Jake DeBrusk could also be a potential Bruins' trade chip.Elsa/Getty

This is not a deep free agent class. Alex Pietrangelo, a bona fide No. 1 defenseman, would look great on the Boston back line. Were he a left shot, the Bruins might consider offering the kind of figure — seven years times $9 million — the Blues captain could command on the open market.

There are few enticing wings. Other than Taylor Hall, it might be inadvisable to commit long term to Evgenii Dadonov, Tyler Toffoli, Mike Hoffman or Vladislav Namestnikov. Ilya Kovalchuk and Justin Williams would be short-term solutions.

Hall, if the Bruins were to lose Krug and jettison DeBrusk, would be a killer No. 2 left wing behind Marchand. But DeBrusk, five years younger and some $4 million to $5 million cheaper, brings some of what Hall does. Or should, anyway.

“It didn’t go the way I expected it to at all,” DeBrusk said of his season, in which he was demoted to the third line in the final weeks. He finished with 19 goals in 65 games, after scoring 27 in 68 as a sophomore. “I had very high expectations for myself coming into this year. There’s lots of ups and downs, so just going through those waves is probably the thing that stands out the most this year.”

Krejci is a believer. “I think his upside is tremendous,” he said of DeBrusk. “He can take games over. He had the one amazing game against Carolina when he scored two goals in the third period. Once he gets going, he’s got great speed. He can finish on breakaways. Not many people have that. He’s just got to find a way to be more consistent … If he does that, he’s going to be a pretty dangerous player in this league every night.”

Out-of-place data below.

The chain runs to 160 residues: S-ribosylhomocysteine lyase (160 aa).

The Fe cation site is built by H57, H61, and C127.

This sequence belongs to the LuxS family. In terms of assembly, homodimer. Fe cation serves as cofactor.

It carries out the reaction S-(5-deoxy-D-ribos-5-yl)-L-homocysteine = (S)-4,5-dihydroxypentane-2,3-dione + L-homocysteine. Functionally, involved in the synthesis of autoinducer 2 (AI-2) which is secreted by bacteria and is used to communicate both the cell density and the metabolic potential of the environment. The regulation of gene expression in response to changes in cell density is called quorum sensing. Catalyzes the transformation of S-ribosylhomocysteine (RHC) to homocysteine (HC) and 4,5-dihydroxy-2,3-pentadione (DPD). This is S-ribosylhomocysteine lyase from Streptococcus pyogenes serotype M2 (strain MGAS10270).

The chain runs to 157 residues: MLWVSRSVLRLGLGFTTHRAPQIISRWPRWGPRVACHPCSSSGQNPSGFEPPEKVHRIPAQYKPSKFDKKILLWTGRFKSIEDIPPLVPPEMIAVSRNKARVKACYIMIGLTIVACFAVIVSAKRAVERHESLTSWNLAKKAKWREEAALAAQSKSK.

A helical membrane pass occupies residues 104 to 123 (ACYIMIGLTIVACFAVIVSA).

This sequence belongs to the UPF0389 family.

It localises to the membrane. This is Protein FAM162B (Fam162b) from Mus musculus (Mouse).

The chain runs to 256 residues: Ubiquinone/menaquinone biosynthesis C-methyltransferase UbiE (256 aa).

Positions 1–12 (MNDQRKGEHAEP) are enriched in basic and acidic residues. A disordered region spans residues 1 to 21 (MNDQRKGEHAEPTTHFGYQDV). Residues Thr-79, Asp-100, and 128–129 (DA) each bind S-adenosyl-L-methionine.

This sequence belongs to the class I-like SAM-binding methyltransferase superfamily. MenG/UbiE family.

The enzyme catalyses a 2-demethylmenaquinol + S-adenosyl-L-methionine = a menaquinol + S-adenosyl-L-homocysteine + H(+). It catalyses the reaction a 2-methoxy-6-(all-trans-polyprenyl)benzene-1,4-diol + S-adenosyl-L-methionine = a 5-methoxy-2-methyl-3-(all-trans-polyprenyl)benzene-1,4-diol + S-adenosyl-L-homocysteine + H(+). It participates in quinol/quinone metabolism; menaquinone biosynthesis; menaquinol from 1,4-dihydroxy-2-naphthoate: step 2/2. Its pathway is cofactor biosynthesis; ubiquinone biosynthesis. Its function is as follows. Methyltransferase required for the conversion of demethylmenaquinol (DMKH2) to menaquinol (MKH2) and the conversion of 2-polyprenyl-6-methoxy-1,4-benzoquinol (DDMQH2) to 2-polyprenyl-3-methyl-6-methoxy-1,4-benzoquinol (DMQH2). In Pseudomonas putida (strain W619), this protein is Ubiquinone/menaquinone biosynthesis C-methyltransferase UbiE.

This UFA class is bereft of top-six centers (Mikael Granlund, Carl Soderberg, Erik Haula, Derek Grant, Joe Thornton, Jason Spezza). Charlie Coyle, slotted in as a well-paid No. 3 pivot ($5.25 million annually), will have to pull harder on the rope.

“They’ve won a championship, been to championships, finals appearances, all that,” Coyle said of Bergeron, Krejci, et al. “They’ve done an unbelievable job. But yeah, time is running out, and we need new guys stepping up. I’m definitely in that mix, as well as a few others.”

Offer sheets are rare as is, and the Bruins, bleeding draft picks for several seasons as they try to remain elite, would not be a candidate to use that tool on a restricted free agent such as Pierre-Luc Dubois, Anthony Mantha or Tyler Bertuzzi.